Book Reviews and Notices
BOOK REVIEWS AND NOTICES
The Comanche Barrier to South Plains Settlement. By Rupert
Norval Richardson. (Glendale, California: The Arthur
H. Clark Company, 1933. Pp. 424. Illustrations. $6.00.)
The title of this book succinctly states the significant histori-
cal position of the Comanche, a barrier to South Plains settle-
ment, next in importance to the elemental severity of the land
itself. The treatment critically states, for the first time, the
attitude of the Indian toward the encroachments of a more
numerous and technically trained, if no bolder or prouder, people.
Perennial dread of the Comanches left a deep imprint upon
the consciousness of the border; so deep, in fact, that perhaps
no subject of frontier life and history has attracted such a bat-
talion of pioneer writers or has been so prolific of reminiscence.
The stark details of several generations of warfare have fur-
nished the bloody theme, rather than any sentiment for untamed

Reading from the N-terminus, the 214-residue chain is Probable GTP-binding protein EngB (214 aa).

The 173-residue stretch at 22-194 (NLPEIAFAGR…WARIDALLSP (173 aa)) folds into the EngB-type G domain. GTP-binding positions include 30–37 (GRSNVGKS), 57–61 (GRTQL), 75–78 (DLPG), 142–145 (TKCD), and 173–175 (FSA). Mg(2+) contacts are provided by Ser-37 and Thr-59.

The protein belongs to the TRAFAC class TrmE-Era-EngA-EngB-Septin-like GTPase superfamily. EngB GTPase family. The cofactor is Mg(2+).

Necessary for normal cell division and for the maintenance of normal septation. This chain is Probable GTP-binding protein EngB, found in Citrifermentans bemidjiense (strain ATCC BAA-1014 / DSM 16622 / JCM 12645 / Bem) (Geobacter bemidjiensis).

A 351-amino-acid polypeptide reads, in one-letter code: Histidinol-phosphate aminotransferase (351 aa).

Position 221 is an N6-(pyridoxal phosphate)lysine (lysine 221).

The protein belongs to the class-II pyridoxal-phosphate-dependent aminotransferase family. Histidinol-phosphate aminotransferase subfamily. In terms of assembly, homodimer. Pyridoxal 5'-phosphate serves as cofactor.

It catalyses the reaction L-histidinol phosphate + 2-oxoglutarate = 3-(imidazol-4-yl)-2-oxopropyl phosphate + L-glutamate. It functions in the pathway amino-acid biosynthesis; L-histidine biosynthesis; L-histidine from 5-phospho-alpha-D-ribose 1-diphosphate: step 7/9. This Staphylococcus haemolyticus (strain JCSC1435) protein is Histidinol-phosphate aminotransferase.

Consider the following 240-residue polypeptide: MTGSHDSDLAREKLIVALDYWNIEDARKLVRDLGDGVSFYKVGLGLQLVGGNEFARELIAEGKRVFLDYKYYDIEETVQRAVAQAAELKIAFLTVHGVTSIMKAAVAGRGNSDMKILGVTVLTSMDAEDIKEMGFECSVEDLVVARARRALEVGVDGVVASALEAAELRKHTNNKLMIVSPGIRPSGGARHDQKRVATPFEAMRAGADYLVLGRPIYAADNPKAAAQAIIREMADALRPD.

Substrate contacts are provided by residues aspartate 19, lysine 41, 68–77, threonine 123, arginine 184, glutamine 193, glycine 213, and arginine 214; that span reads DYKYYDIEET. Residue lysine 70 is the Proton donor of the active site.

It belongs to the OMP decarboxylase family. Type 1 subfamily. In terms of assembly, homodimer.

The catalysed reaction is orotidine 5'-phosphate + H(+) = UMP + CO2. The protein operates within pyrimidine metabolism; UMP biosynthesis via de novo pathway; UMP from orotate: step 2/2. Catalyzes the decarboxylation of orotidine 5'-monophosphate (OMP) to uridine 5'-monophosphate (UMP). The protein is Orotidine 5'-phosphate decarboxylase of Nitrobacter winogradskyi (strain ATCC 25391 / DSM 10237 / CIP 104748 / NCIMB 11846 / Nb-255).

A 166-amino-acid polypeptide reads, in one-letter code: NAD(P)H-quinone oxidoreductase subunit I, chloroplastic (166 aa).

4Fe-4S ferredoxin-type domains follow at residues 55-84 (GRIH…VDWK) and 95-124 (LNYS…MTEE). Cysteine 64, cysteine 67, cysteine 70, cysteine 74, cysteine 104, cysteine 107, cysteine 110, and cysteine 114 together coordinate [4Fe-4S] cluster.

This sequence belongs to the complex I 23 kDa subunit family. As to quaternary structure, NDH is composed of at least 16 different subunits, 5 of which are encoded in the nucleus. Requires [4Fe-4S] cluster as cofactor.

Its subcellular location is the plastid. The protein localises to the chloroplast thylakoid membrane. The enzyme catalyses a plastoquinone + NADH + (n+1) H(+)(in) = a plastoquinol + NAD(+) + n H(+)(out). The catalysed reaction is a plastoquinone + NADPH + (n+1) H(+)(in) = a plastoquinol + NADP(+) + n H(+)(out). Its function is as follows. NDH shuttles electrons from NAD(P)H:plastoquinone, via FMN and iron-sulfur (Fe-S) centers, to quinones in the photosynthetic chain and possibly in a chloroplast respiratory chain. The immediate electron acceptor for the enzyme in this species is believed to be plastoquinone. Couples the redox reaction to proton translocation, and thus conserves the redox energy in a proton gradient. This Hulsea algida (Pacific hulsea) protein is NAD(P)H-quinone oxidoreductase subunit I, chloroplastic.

nature or the rights of an unconquered race. Of necessity such
a treatment as this has been reserved for one technically trained;
one who, working under the manifest handicap of records kept
almost altogether by his own race, could, nevertheless, interpret
the point of view and evaluate the claims of the aboriginal peo-
ple. With no more suggestion of being maudlin toward the In-
dian than apologetic for the white, Richardson has reconstructed
the story of their relationship from the coming of the Spaniards
to the establishment of the Territorial Reserves. His treatment
is dignified and sincere, and the Comanche rides from its pages
as a human, historical character of no mean proportions.
Beginning with the Comanche's known origins and cultural
complexes, the author establishes him in his Plains environment,
sketches in his broader range, mounts him on a horse, and throws
him into contact with the Spaniard on the southwestern periph-
ery. In New Mexico Governor Anza's policy strengthened the
tribal organization, and in Texas De Mezieres worked in the in-
terests of friendly relations. With independence Texas attacked
the problem of frontier defense, though the diverse views repre-
sented by Presidents Houston and Lamar precluded a settled pol-
icy, and annexation neither relieved the Indians of territorial en-
croachments nor the Texans of reprisals.
Texas State Historical Association & Barker, Eugene C. The Southwestern Historical Quarterly, Volume 37, July 1933 - April, 1934. Austin, Texas. The Portal to Texas History. http://texashistory.unt.edu/ark:/67531/metapth101094/. Accessed September 18, 2014.